Inside IES Research

Notes from NCER & NCSER

Congratulations Dr. Roddy Theobald on Winning the 2022 AEFP Early Career Award!

Headshot of Roddy TheobaldEach year, the Association for Education Finance and Policy (AEFP) recognizes one outstanding early career scholar whose research makes a significant contribution to the field of education finance and policy. In 2022, Dr. Roddy Theobald was the recipient of the Early Career award from AEFP. Congratulations to Dr. Theobald!

Dr. Theobald is a principal researcher in the Center for Analysis of Longitudinal Data in Education Research (CALDER) at the American Institutes for Research (AIR). CALDER, a collaboration among researchers at AIR and several universities around the United States, uses longitudinal data to explore a wide range of policy-relevant topics in education. Dr. Theobald’s research focuses on the teacher pipeline and its implications for student outcomes. Over the years, he has been involved in multiple IES-funded projects. These projects reflect a clear commitment to improving the teacher workforce and promoting positive outcomes for students. Dr. Theobald became interested in education policy research and studying the teacher workforce as a result of his experience as a 7th grade math teacher in the Oakland Unified School District. He is particularly interested in better understanding teacher shortage areas and what schools and districts can do to address them. 

As principal investigator (PI) on a recently completed researcher-practitioner partnership project, Dr. Theobald and his team worked in partnership with the Massachusetts Department of Elementary and Secondary Education to investigate the predictive validity of the state’s pre-service teacher evaluation systems and later in-service teaching outcomes and student outcomes. Key findings showed that teacher candidate performance on the Massachusetts Candidate Assessment of Performance, a practice-based assessment of student teaching, was predictive of their in-service summative performance ratings a year later. In examining the predictive validity of the Massachusetts Tests for Educator Licensure, results indicated that pre-service teacher scores were positively and significantly related to in-service performance ratings and value-added modeling of student test scores.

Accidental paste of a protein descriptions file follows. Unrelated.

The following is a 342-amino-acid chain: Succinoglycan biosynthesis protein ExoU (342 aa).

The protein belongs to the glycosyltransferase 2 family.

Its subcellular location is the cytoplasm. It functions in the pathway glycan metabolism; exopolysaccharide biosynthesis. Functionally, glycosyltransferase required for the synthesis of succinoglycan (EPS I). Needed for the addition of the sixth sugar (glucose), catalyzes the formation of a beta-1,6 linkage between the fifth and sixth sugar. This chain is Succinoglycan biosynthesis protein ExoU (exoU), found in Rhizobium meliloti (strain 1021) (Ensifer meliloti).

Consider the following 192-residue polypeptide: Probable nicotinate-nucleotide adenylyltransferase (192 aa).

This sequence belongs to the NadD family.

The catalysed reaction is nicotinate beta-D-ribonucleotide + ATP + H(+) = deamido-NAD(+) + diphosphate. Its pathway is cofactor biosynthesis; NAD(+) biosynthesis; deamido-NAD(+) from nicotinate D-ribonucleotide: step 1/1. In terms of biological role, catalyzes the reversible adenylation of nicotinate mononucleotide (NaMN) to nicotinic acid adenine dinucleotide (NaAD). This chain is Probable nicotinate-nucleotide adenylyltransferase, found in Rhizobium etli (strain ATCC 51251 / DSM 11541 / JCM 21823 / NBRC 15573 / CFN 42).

Dr. Theobald is currently the PI of a research grant that examines associations between pre-service teacher experiences (coursework, student teaching placements, and the match between student teaching experiences and early career experiences), special education teacher workforce entry and retention, and student academic outcomes. Using data on graduates of special education teacher education programs in Washington state, he found that the rate of special educator attrition is between 20-30%, which includes teachers that left public schools as well as those who moved to general education classrooms. Interestingly, the research team found that while dual endorsement in special and general education is positively associated with retention in the teaching workforce, it is negatively associated with retention in special education classrooms specifically. In terms of factors that promote retention, the research team found that better coherence between teacher preparation and early career experiences is associated with greater retention and that being supervised by a cooperating teacher endorsed in special education as part of student teaching is associated with a higher likelihood of becoming a special education teacher. The research team also found a link between preservice teacher experiences and student outcomes: students demonstrate larger reading gains when their district and the program from which their teacher graduated emphasized evidence-based literacy decoding practices and when a more experienced cooperating teacher supervised their teacher’s student teaching placement.

When we asked Dr. Theobald about the direction in which this line of research is heading, he explained, “immediate next steps in this line of work include looking at the employment outcomes of individuals trained to be special education teachers who never enter public school teaching or leave the teacher workforce, as well as better understanding the paraeducator workforce in public schools. It is also essential to understand how the special educator workforce has changed in response to the COVID pandemic, and we hope to study these changes in the years to come!”